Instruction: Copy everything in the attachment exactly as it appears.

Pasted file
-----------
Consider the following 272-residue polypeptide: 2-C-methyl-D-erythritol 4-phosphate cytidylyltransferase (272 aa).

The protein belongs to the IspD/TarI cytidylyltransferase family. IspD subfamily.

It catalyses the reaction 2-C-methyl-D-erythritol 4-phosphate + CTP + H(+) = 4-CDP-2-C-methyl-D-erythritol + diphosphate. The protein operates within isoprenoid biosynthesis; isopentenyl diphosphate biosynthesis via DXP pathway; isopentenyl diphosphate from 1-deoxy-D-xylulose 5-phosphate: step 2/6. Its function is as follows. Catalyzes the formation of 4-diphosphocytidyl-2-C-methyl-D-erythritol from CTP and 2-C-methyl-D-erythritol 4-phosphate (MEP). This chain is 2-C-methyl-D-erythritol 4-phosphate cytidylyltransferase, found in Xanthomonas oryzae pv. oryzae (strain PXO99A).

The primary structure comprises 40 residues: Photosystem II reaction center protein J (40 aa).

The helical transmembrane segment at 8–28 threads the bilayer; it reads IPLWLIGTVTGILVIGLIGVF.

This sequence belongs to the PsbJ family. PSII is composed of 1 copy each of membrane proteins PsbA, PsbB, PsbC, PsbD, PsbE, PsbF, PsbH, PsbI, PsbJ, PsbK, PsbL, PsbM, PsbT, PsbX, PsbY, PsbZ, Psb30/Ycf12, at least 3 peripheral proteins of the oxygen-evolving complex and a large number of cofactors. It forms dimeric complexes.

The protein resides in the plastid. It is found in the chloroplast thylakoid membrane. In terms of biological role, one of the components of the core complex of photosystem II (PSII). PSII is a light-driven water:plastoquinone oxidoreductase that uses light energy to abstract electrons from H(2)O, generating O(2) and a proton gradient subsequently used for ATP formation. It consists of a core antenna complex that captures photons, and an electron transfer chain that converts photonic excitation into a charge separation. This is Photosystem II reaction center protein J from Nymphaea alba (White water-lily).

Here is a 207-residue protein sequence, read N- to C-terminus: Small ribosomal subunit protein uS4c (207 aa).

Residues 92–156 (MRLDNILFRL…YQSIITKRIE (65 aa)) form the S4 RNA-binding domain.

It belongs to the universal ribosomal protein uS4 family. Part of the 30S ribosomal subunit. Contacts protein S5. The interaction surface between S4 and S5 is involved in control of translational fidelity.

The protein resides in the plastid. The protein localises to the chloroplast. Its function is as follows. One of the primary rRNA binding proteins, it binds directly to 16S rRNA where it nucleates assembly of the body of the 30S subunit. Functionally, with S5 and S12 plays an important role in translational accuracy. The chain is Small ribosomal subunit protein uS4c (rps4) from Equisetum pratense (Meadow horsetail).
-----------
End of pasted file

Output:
Consider the following 272-residue polypeptide: 2-C-methyl-D-erythritol 4-phosphate cytidylyltransferase (272 aa).

The protein belongs to the IspD/TarI cytidylyltransferase family. IspD subfamily.

It catalyses the reaction 2-C-methyl-D-erythritol 4-phosphate + CTP + H(+) = 4-CDP-2-C-methyl-D-erythritol + diphosphate. The protein operates within isoprenoid biosynthesis; isopentenyl diphosphate biosynthesis via DXP pathway; isopentenyl diphosphate from 1-deoxy-D-xylulose 5-phosphate: step 2/6. Its function is as follows. Catalyzes the formation of 4-diphosphocytidyl-2-C-methyl-D-erythritol from CTP and 2-C-methyl-D-erythritol 4-phosphate (MEP). This chain is 2-C-methyl-D-erythritol 4-phosphate cytidylyltransferase, found in Xanthomonas oryzae pv. oryzae (strain PXO99A).

The primary structure comprises 40 residues: Photosystem II reaction center protein J (40 aa).

The helical transmembrane segment at 8–28 threads the bilayer; it reads IPLWLIGTVTGILVIGLIGVF.

This sequence belongs to the PsbJ family. PSII is composed of 1 copy each of membrane proteins PsbA, PsbB, PsbC, PsbD, PsbE, PsbF, PsbH, PsbI, PsbJ, PsbK, PsbL, PsbM, PsbT, PsbX, PsbY, PsbZ, Psb30/Ycf12, at least 3 peripheral proteins of the oxygen-evolving complex and a large number of cofactors. It forms dimeric complexes.

The protein resides in the plastid. It is found in the chloroplast thylakoid membrane. In terms of biological role, one of the components of the core complex of photosystem II (PSII). PSII is a light-driven water:plastoquinone oxidoreductase that uses light energy to abstract electrons from H(2)O, generating O(2) and a proton gradient subsequently used for ATP formation. It consists of a core antenna complex that captures photons, and an electron transfer chain that converts photonic excitation into a charge separation. This is Photosystem II reaction center protein J from Nymphaea alba (White water-lily).

Here is a 207-residue protein sequence, read N- to C-terminus: Small ribosomal subunit protein uS4c (207 aa).

Residues 92–156 (MRLDNILFRL…YQSIITKRIE (65 aa)) form the S4 RNA-binding domain.

It belongs to the universal ribosomal protein uS4 family. Part of the 30S ribosomal subunit. Contacts protein S5. The interaction surface between S4 and S5 is involved in control of translational fidelity.

The protein resides in the plastid. The protein localises to the chloroplast. Its function is as follows. One of the primary rRNA binding proteins, it binds directly to 16S rRNA where it nucleates assembly of the body of the 30S subunit. Functionally, with S5 and S12 plays an important role in translational accuracy. The chain is Small ribosomal subunit protein uS4c (rps4) from Equisetum pratense (Meadow horsetail).